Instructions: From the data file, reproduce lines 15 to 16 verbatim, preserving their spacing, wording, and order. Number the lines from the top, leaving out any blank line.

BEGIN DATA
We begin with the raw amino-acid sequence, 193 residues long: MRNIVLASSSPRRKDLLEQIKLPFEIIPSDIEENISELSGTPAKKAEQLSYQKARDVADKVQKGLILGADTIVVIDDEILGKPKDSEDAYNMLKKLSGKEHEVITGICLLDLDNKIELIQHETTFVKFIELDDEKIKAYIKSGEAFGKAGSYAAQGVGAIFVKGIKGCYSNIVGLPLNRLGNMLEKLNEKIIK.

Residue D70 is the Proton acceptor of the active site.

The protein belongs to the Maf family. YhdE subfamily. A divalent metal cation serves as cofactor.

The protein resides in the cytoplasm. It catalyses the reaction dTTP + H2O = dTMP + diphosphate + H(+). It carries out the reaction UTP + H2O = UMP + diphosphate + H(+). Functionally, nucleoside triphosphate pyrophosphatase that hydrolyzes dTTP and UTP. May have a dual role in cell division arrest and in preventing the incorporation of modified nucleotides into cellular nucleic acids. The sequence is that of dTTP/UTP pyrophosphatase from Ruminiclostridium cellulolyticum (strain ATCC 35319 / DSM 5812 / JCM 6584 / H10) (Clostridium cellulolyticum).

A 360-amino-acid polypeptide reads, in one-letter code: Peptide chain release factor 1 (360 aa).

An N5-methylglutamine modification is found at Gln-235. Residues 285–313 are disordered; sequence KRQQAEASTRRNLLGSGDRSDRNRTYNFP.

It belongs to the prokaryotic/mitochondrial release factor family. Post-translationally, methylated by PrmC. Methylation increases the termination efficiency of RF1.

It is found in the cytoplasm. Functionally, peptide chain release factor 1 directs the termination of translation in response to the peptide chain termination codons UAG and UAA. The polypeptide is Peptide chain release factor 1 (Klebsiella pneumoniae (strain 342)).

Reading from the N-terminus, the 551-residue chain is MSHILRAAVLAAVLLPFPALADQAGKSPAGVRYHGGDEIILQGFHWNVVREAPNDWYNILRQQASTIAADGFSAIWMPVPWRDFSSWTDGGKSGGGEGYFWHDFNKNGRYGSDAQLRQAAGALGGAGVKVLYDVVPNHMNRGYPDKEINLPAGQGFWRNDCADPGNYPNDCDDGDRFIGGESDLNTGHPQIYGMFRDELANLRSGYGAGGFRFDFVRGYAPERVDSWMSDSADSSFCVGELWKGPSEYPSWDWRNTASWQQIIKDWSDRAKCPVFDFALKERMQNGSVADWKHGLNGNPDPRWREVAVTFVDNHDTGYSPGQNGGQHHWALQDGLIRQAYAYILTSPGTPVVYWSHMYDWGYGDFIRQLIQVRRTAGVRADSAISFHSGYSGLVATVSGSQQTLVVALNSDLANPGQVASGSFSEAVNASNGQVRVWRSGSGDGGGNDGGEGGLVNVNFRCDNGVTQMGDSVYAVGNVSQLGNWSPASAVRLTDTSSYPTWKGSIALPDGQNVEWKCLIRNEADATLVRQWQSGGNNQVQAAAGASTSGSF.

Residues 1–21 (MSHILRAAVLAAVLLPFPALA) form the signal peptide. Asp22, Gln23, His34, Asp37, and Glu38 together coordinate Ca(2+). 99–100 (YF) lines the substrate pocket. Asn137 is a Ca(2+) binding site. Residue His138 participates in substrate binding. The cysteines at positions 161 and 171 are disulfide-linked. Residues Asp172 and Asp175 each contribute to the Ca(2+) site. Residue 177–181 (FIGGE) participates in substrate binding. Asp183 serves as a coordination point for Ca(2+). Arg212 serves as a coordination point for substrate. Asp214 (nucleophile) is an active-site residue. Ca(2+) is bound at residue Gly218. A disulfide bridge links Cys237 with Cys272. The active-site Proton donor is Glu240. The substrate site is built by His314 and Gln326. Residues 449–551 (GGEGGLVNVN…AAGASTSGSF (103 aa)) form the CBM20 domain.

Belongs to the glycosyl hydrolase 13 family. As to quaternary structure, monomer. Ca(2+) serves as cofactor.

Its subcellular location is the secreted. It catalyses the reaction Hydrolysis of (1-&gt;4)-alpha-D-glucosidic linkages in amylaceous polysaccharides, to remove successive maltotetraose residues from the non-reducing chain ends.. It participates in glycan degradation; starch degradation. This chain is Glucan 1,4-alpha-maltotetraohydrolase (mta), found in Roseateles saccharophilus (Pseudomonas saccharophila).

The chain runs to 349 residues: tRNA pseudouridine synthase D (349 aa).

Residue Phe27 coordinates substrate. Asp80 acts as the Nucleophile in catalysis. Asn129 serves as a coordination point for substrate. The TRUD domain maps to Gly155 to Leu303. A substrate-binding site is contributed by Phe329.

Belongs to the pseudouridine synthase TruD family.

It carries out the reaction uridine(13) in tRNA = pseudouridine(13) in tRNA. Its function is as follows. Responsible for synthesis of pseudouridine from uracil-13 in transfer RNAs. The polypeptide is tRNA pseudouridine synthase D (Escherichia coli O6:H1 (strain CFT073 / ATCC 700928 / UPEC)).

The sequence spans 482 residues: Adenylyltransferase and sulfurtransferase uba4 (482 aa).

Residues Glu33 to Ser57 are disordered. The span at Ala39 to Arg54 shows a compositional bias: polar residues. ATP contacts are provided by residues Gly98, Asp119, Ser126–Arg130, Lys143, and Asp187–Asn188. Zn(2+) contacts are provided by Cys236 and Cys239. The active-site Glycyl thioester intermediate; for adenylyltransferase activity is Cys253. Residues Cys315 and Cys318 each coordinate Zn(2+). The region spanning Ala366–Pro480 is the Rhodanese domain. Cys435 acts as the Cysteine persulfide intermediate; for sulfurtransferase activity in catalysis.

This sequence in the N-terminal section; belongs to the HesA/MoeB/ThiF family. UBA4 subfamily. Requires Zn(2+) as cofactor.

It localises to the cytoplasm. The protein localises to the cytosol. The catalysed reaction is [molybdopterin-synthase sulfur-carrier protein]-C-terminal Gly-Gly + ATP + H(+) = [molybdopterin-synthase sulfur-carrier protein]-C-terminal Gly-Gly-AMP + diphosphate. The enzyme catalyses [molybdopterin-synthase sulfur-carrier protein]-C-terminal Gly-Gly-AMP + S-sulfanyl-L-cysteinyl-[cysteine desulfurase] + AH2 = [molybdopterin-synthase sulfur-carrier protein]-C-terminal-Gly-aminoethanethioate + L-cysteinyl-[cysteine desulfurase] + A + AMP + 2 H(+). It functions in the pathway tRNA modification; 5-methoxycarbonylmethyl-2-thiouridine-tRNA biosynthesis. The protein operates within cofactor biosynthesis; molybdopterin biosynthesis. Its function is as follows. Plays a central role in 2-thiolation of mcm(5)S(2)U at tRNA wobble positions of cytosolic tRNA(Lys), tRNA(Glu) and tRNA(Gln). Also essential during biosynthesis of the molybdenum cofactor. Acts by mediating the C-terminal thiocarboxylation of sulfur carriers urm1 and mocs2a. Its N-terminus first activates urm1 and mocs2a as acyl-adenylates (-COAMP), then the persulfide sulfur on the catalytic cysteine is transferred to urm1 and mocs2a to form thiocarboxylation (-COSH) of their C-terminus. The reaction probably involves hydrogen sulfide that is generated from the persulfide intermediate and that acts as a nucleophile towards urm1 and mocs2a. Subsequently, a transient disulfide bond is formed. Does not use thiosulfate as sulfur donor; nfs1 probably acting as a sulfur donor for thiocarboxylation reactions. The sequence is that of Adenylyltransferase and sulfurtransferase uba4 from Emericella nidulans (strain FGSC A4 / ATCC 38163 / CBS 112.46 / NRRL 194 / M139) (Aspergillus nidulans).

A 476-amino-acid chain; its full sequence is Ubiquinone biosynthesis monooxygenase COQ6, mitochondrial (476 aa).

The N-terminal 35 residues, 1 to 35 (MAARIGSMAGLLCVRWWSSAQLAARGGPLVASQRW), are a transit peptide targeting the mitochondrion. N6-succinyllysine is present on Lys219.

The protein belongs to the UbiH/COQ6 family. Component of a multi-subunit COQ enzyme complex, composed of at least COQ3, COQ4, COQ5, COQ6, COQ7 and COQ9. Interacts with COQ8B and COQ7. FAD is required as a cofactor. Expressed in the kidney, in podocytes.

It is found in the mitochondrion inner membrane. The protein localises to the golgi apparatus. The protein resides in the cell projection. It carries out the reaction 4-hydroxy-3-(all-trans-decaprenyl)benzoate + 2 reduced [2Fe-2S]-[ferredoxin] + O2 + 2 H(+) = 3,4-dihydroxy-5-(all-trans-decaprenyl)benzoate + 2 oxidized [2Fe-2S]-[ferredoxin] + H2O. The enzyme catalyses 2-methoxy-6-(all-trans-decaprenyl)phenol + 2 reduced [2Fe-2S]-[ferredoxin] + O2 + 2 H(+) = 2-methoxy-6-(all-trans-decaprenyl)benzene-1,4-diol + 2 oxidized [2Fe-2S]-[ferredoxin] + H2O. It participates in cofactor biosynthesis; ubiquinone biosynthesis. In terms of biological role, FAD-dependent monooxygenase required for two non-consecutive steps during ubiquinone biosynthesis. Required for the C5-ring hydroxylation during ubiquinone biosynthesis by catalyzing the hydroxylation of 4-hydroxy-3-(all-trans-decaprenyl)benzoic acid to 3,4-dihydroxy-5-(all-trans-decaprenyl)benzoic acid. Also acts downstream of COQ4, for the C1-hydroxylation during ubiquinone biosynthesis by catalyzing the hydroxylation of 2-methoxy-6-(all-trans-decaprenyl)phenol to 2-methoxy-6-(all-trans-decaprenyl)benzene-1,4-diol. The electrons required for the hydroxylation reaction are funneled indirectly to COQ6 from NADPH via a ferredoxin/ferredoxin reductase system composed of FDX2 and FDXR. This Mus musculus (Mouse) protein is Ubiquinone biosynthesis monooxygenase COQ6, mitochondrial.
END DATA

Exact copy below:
Belongs to the pseudouridine synthase TruD family.

It carries out the reaction uridine(13) in tRNA = pseudouridine(13) in tRNA. Its function is as follows. Responsible for synthesis of pseudouridine from uracil-13 in transfer RNAs. The polypeptide is tRNA pseudouridine synthase D (Escherichia coli O6:H1 (strain CFT073 / ATCC 700928 / UPEC)).